Hear from Megan who is currently studying MSc Global Public Health for tips to prepare for, and for during studying this course.  Megan has put together her unofficial reading list for anyone who is interested in this course.

  1. Twitter

Create a professional twitter account and follow all of your tutors to see their interests and their involvements. You can follow health movements here too, one I followed was #TRIPSwaiver for ending vaccine inequalities in the pandemic. Having a separate twitter account for your academic and professional work enables you to filter everything and keep focused, it can also be added to your LinkedIn so employers can see your genuine interests. Some of my favourite accounts are:

 After we had guest speakers in our lectures that I found especially interesting, I liked to follow them on twitter to find more out about their work. It’s a great way to keep your interest in current events without always reading full articles.

2. Podcasts

Podcasts are a great way to develop ideas and interests, listening to them on your commute to uni can keep you up to date and introduce you to topics that you wouldn’t necessarily come across in your studies. Some that I have listened to are:

  • Public Health Insight by PHI Media – also helps with job skills too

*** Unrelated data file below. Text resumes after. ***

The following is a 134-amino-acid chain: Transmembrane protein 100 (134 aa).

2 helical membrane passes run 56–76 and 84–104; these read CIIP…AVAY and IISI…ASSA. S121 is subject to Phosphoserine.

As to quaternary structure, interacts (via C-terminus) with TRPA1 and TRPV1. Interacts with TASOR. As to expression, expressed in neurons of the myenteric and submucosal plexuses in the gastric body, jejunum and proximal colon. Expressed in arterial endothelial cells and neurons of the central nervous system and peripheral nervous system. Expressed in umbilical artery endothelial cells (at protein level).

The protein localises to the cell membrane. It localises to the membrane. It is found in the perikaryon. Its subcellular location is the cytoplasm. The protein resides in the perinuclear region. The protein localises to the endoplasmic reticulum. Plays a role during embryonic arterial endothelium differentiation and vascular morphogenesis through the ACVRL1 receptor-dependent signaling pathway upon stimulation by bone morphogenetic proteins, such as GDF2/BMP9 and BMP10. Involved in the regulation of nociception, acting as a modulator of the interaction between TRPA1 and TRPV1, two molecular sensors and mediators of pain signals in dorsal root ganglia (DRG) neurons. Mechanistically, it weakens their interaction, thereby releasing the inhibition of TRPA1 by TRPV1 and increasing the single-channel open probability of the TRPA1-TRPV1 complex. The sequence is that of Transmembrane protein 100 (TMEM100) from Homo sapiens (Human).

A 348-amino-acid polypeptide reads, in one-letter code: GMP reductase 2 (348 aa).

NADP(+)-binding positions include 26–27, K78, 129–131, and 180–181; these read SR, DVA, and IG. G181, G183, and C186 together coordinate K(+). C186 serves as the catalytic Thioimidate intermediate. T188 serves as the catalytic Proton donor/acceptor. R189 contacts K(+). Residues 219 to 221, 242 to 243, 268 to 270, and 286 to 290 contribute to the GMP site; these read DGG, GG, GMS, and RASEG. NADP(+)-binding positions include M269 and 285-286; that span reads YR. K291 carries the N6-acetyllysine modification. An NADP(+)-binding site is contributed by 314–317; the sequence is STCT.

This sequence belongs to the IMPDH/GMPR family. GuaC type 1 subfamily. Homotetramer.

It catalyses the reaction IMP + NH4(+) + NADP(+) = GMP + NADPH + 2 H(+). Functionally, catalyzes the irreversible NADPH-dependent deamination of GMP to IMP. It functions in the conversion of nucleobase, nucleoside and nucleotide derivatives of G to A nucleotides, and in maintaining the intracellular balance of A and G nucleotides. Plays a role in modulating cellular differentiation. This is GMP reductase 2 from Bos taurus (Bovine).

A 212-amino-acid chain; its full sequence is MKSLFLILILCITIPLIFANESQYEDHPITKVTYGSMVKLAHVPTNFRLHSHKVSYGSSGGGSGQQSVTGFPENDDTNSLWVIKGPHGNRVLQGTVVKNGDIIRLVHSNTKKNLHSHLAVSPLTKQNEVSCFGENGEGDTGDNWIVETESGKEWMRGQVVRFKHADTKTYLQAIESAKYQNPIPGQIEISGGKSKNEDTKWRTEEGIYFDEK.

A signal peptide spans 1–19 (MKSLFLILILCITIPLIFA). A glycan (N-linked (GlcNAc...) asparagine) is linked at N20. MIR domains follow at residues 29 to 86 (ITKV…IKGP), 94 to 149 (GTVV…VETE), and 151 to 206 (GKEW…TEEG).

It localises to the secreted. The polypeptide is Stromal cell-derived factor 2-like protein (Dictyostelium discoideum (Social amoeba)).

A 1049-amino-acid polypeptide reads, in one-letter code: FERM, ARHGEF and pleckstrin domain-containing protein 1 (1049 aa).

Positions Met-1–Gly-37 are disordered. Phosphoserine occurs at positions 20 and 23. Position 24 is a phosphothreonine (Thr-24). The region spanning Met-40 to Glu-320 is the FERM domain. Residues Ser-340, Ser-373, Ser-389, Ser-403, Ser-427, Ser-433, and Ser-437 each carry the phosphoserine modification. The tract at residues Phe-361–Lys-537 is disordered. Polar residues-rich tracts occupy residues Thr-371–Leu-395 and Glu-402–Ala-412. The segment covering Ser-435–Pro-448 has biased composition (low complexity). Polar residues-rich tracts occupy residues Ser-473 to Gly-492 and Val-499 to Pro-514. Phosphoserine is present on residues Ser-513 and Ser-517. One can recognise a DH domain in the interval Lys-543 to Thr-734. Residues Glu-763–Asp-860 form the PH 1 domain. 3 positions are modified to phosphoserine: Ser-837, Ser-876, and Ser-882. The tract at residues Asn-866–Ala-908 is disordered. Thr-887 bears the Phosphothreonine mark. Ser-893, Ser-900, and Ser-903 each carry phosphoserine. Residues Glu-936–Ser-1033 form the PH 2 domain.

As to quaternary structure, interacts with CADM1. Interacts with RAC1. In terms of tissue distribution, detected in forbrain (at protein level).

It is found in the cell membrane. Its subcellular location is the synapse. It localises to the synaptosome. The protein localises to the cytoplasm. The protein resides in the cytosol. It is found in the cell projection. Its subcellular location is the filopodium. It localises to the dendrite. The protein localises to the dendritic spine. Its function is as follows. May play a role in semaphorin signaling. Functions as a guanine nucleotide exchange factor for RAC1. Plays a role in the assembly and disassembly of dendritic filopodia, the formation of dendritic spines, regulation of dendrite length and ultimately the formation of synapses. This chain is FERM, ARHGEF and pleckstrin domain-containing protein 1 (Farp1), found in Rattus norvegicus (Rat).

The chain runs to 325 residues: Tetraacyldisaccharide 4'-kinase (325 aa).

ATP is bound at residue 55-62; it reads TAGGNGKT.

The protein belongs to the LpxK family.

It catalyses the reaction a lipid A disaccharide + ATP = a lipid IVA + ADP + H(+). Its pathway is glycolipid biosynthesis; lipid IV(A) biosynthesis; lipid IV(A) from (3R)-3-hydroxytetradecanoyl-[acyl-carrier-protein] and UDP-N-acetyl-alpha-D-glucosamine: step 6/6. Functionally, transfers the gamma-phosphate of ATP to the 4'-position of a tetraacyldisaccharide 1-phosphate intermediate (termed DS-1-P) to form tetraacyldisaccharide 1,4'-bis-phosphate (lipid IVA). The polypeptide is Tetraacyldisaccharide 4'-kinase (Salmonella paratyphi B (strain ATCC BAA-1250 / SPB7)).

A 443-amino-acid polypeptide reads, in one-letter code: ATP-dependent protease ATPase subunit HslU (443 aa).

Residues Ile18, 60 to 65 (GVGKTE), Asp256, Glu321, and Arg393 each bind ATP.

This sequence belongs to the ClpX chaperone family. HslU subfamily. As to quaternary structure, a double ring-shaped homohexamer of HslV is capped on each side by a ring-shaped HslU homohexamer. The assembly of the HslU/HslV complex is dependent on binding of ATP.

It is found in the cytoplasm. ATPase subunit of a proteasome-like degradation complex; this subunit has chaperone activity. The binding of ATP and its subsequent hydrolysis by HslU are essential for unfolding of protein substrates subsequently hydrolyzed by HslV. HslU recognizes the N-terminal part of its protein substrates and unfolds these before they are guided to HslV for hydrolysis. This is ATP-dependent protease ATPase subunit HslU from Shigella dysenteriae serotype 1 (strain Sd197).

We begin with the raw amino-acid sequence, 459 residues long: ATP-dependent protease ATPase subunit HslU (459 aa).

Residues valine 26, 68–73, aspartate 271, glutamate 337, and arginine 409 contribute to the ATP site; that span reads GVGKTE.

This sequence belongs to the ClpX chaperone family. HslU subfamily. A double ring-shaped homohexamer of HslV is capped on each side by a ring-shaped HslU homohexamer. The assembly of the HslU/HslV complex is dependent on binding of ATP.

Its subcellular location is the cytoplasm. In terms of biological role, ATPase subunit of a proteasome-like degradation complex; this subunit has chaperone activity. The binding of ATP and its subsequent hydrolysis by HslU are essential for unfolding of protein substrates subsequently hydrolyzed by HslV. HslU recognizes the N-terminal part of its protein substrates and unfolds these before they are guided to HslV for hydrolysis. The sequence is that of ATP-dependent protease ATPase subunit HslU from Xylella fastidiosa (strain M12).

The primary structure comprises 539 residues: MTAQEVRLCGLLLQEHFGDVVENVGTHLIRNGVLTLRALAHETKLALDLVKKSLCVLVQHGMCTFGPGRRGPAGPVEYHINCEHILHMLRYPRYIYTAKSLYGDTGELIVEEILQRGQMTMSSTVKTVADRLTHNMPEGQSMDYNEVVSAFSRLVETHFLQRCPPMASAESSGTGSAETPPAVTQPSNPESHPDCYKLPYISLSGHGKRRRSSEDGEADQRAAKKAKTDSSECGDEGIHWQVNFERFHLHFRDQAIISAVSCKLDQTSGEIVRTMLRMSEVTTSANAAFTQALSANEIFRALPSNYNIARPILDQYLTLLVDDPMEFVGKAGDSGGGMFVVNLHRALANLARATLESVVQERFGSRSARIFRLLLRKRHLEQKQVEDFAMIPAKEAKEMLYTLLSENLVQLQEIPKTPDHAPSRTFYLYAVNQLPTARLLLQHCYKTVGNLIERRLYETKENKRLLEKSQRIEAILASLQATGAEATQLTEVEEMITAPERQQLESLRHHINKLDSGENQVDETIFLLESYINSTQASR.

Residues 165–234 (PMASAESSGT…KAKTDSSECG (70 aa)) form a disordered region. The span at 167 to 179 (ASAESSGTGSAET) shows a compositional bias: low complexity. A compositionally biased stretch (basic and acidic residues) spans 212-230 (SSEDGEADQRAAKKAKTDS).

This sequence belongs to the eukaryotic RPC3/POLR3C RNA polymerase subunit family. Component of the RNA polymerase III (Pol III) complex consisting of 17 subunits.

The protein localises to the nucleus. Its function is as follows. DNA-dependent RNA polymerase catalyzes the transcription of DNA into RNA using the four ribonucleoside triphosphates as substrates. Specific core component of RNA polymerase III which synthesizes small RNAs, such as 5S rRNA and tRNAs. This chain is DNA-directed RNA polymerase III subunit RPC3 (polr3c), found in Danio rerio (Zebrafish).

• Public Health On Call by Johns Hopkins Bloomberg School of Public Health
  • This Podcast will Kill You by Exactly Right


3. Books

Critical thinking skills are essential! Two books that have helped me are:

  • Critical Thinking Skills: Effective analysis, argument, and reflection by Stella Cottrell
  • A Beginner’s Guide to Critical Thinking and Writing in Health and Social Care (2nd Edition) by Helen Aveyard, Pam Sharp & Mary Woolliams

Knowing how to analyse sources and think critically will be of utmost help when it comes to writing your first assignment.


My best advice would be to fully engage in all materials and resources. Attend every event put on by the school and your interests will develop and the course will be so enjoyable. Keeping up to date with debates in the field and doing as much preparation beforehand in regard to issues will make the transition into studying Public Health simple and create an exciting future for your studies and career. 

Best of luck with your studies,